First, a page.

This is bad philosophy (as a Catholic priest you surely know that). Logically speaking, it is impossible to prove that something doesn't exist. It is the to ones who believe in supernatural to bring evidence that it exists. Not so long ago supernatural seemed to be obvious and, even today, most believers won't accept my way of thinking but it is so: it is the person who makes the claim who has the burden of proof. And, I might add, an extraordinary claim calls for extraordinary evidence.

Sagan just describes what he observes: a godless universe. And he challenged others: "Prove me wrong!".

>The humility of science could never lead to such a sweeping >claim. It seems to me Sagan was a brillant astronomer who fell >into the temptation of using "science" as club to enforce his >philosophy.

I understand that it looks to you as a "sweeping claim". But, again, it is what we observe. With science as a tool, let alone any emotion or intuition or wishful thinking that one may have, what one sees when looking at the universe, from inside an atom trough the myriads of galaxies (billions of billions... as Sagan would have said) is exactly what Sagan describes: a godless universe. It is astonishing only for who is not used to it.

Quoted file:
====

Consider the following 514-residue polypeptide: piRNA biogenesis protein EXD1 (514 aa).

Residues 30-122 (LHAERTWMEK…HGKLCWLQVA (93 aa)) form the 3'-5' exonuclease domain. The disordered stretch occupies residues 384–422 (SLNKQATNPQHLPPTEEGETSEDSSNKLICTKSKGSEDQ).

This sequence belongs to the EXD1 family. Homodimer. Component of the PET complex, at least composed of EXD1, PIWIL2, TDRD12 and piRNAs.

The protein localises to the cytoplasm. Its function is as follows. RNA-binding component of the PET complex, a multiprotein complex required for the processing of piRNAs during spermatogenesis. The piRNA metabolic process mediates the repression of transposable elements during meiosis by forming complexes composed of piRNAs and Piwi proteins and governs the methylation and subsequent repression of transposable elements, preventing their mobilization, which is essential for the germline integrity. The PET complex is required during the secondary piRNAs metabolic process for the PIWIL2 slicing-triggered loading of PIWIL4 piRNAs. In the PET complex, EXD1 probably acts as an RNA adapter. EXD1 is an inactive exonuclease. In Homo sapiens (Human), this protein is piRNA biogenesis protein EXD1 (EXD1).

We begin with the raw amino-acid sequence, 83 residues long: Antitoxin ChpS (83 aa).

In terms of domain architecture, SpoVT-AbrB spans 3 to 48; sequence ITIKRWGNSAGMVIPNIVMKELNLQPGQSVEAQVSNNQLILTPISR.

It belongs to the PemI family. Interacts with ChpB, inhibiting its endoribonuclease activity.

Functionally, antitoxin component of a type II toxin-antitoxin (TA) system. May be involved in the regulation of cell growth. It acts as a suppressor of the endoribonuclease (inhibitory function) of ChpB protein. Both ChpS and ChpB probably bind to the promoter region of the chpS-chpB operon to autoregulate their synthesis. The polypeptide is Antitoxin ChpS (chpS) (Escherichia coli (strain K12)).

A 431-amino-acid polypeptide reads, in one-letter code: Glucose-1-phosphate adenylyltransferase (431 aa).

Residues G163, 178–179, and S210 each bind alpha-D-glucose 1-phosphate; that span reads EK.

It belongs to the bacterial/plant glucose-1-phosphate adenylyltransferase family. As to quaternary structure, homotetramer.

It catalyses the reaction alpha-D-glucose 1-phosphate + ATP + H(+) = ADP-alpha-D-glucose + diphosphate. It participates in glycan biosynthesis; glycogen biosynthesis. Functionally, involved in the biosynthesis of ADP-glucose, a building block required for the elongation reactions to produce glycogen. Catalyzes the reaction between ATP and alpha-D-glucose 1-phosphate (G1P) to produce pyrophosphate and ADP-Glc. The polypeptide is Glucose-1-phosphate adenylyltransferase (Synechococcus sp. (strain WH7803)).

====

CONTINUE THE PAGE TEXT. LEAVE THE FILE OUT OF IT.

>It is interesting that people who write to express an atheist point >of view so often want to assure me they are good people who >believe in moral principles. But why?

Because it is often the first reply we atheist hear: "If you don't believe in anything, why do you keep on living?" and "What prevents you from killing me and take my money?".

I find the first sentence utterly illogic since, for me, the conclusion is completely the reverse. Since I only have this life to enjoy, the last thing I want is that it ends prematurely. I want to enjoy every bits of it until I am too tired or too weak or too sick to continue.

What is preventing me to steal or to kill is that I wouldn't like the same thing to happen to me. Second, stealing is not as easy as one might think. Between you and me, if I knew that there is money somewhere that I could easily take without a chance of being caught, even if I considered it being a robbery, I would do it. But, believe me, these occasions just don't exist.